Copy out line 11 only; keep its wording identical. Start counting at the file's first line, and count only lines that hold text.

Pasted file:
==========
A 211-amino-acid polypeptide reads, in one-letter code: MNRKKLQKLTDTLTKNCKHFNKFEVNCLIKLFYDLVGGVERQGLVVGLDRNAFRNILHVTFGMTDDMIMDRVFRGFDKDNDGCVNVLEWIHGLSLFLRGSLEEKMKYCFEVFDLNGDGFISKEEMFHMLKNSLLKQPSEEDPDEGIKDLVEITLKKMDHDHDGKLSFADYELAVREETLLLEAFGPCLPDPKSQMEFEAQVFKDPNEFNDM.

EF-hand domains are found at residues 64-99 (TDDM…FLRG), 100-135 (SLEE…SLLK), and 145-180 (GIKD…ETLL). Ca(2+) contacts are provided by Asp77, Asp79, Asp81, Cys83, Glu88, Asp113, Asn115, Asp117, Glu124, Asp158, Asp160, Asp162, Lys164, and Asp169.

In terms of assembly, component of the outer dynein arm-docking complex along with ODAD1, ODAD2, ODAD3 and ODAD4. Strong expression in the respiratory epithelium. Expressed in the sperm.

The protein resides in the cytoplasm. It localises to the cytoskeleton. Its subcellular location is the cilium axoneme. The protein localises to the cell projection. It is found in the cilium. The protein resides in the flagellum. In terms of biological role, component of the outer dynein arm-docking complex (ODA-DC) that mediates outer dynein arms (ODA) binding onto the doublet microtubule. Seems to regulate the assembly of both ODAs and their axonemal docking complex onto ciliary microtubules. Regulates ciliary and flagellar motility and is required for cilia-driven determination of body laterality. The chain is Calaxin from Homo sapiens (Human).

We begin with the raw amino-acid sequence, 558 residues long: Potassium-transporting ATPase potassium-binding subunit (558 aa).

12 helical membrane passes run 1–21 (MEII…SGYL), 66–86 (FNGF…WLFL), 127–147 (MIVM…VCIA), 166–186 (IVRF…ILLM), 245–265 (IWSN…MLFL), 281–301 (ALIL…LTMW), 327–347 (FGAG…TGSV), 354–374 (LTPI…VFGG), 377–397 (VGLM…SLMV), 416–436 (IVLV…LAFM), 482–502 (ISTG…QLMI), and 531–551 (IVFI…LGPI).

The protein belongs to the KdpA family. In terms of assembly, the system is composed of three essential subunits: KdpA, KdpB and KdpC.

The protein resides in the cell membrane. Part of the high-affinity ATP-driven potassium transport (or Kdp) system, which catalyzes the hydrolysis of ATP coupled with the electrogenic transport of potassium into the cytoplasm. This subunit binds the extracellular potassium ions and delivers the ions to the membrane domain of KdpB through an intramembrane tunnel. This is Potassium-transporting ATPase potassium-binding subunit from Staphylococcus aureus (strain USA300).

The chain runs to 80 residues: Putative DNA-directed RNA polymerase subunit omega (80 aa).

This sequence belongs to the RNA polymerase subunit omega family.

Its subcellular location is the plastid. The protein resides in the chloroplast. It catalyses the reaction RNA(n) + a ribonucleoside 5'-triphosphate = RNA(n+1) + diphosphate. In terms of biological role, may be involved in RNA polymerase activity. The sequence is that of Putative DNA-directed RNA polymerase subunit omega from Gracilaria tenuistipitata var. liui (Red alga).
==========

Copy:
Its subcellular location is the plastid. The protein resides in the chloroplast. It catalyses the reaction RNA(n) + a ribonucleoside 5'-triphosphate = RNA(n+1) + diphosphate. In terms of biological role, may be involved in RNA polymerase activity. The sequence is that of Putative DNA-directed RNA polymerase subunit omega from Gracilaria tenuistipitata var. liui (Red alga).